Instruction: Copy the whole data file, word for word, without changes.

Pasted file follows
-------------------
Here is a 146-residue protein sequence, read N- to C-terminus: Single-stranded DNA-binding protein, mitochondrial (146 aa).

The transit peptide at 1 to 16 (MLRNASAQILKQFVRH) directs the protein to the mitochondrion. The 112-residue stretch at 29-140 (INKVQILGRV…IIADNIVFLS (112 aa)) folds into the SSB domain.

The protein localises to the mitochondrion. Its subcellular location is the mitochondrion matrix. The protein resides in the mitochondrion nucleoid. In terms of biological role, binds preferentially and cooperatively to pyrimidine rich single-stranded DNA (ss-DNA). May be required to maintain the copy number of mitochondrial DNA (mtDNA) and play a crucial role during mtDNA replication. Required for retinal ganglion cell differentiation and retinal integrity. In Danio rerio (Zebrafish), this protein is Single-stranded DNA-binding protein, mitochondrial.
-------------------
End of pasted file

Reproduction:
Here is a 146-residue protein sequence, read N- to C-terminus: Single-stranded DNA-binding protein, mitochondrial (146 aa).

The transit peptide at 1 to 16 (MLRNASAQILKQFVRH) directs the protein to the mitochondrion. The 112-residue stretch at 29-140 (INKVQILGRV…IIADNIVFLS (112 aa)) folds into the SSB domain.

The protein localises to the mitochondrion. Its subcellular location is the mitochondrion matrix. The protein resides in the mitochondrion nucleoid. In terms of biological role, binds preferentially and cooperatively to pyrimidine rich single-stranded DNA (ss-DNA). May be required to maintain the copy number of mitochondrial DNA (mtDNA) and play a crucial role during mtDNA replication. Required for retinal ganglion cell differentiation and retinal integrity. In Danio rerio (Zebrafish), this protein is Single-stranded DNA-binding protein, mitochondrial.